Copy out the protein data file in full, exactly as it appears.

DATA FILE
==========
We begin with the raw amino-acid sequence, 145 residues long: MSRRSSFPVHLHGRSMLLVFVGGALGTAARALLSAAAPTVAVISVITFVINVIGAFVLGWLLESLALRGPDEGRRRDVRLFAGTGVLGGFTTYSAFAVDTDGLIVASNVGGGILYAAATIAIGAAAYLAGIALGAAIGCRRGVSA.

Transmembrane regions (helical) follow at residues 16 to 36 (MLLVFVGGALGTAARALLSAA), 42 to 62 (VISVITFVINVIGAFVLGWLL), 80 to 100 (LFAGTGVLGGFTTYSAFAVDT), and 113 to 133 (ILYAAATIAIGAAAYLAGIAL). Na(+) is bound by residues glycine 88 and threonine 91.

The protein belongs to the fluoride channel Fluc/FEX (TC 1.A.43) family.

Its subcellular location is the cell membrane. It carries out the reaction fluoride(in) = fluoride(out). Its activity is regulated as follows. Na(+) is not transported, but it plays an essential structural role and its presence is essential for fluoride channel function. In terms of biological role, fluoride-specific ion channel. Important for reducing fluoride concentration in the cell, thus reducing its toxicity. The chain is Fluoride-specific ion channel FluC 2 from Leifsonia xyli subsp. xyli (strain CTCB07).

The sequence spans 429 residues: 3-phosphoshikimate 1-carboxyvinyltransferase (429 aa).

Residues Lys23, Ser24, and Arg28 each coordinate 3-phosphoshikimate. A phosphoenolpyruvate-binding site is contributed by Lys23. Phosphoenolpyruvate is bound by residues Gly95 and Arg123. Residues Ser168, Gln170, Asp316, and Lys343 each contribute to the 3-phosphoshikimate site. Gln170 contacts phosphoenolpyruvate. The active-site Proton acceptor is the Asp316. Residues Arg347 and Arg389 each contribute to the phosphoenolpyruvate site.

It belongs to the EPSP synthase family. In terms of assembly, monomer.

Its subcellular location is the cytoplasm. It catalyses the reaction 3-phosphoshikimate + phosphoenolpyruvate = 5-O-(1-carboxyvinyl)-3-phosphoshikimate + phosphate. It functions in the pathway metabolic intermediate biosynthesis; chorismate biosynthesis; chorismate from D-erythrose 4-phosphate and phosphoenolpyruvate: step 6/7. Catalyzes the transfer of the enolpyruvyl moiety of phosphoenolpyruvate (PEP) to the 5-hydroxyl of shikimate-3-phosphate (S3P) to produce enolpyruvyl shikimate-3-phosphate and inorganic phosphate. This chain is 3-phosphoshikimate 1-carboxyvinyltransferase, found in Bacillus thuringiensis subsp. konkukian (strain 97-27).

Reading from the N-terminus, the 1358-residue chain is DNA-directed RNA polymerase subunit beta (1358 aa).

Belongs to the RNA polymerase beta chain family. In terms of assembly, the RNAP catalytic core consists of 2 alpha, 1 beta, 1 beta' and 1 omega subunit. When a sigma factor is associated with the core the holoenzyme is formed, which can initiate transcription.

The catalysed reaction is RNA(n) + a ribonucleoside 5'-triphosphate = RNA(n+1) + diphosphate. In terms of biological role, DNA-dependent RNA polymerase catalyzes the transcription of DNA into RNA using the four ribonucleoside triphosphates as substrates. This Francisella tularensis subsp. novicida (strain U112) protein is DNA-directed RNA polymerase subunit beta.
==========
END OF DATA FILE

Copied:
We begin with the raw amino-acid sequence, 145 residues long: MSRRSSFPVHLHGRSMLLVFVGGALGTAARALLSAAAPTVAVISVITFVINVIGAFVLGWLLESLALRGPDEGRRRDVRLFAGTGVLGGFTTYSAFAVDTDGLIVASNVGGGILYAAATIAIGAAAYLAGIALGAAIGCRRGVSA.

Transmembrane regions (helical) follow at residues 16 to 36 (MLLVFVGGALGTAARALLSAA), 42 to 62 (VISVITFVINVIGAFVLGWLL), 80 to 100 (LFAGTGVLGGFTTYSAFAVDT), and 113 to 133 (ILYAAATIAIGAAAYLAGIAL). Na(+) is bound by residues glycine 88 and threonine 91.

The protein belongs to the fluoride channel Fluc/FEX (TC 1.A.43) family.

Its subcellular location is the cell membrane. It carries out the reaction fluoride(in) = fluoride(out). Its activity is regulated as follows. Na(+) is not transported, but it plays an essential structural role and its presence is essential for fluoride channel function. In terms of biological role, fluoride-specific ion channel. Important for reducing fluoride concentration in the cell, thus reducing its toxicity. The chain is Fluoride-specific ion channel FluC 2 from Leifsonia xyli subsp. xyli (strain CTCB07).

The sequence spans 429 residues: 3-phosphoshikimate 1-carboxyvinyltransferase (429 aa).

Residues Lys23, Ser24, and Arg28 each coordinate 3-phosphoshikimate. A phosphoenolpyruvate-binding site is contributed by Lys23. Phosphoenolpyruvate is bound by residues Gly95 and Arg123. Residues Ser168, Gln170, Asp316, and Lys343 each contribute to the 3-phosphoshikimate site. Gln170 contacts phosphoenolpyruvate. The active-site Proton acceptor is the Asp316. Residues Arg347 and Arg389 each contribute to the phosphoenolpyruvate site.

It belongs to the EPSP synthase family. In terms of assembly, monomer.

Its subcellular location is the cytoplasm. It catalyses the reaction 3-phosphoshikimate + phosphoenolpyruvate = 5-O-(1-carboxyvinyl)-3-phosphoshikimate + phosphate. It functions in the pathway metabolic intermediate biosynthesis; chorismate biosynthesis; chorismate from D-erythrose 4-phosphate and phosphoenolpyruvate: step 6/7. Catalyzes the transfer of the enolpyruvyl moiety of phosphoenolpyruvate (PEP) to the 5-hydroxyl of shikimate-3-phosphate (S3P) to produce enolpyruvyl shikimate-3-phosphate and inorganic phosphate. This chain is 3-phosphoshikimate 1-carboxyvinyltransferase, found in Bacillus thuringiensis subsp. konkukian (strain 97-27).

Reading from the N-terminus, the 1358-residue chain is DNA-directed RNA polymerase subunit beta (1358 aa).

Belongs to the RNA polymerase beta chain family. In terms of assembly, the RNAP catalytic core consists of 2 alpha, 1 beta, 1 beta' and 1 omega subunit. When a sigma factor is associated with the core the holoenzyme is formed, which can initiate transcription.

The catalysed reaction is RNA(n) + a ribonucleoside 5'-triphosphate = RNA(n+1) + diphosphate. In terms of biological role, DNA-dependent RNA polymerase catalyzes the transcription of DNA into RNA using the four ribonucleoside triphosphates as substrates. This Francisella tularensis subsp. novicida (strain U112) protein is DNA-directed RNA polymerase subunit beta.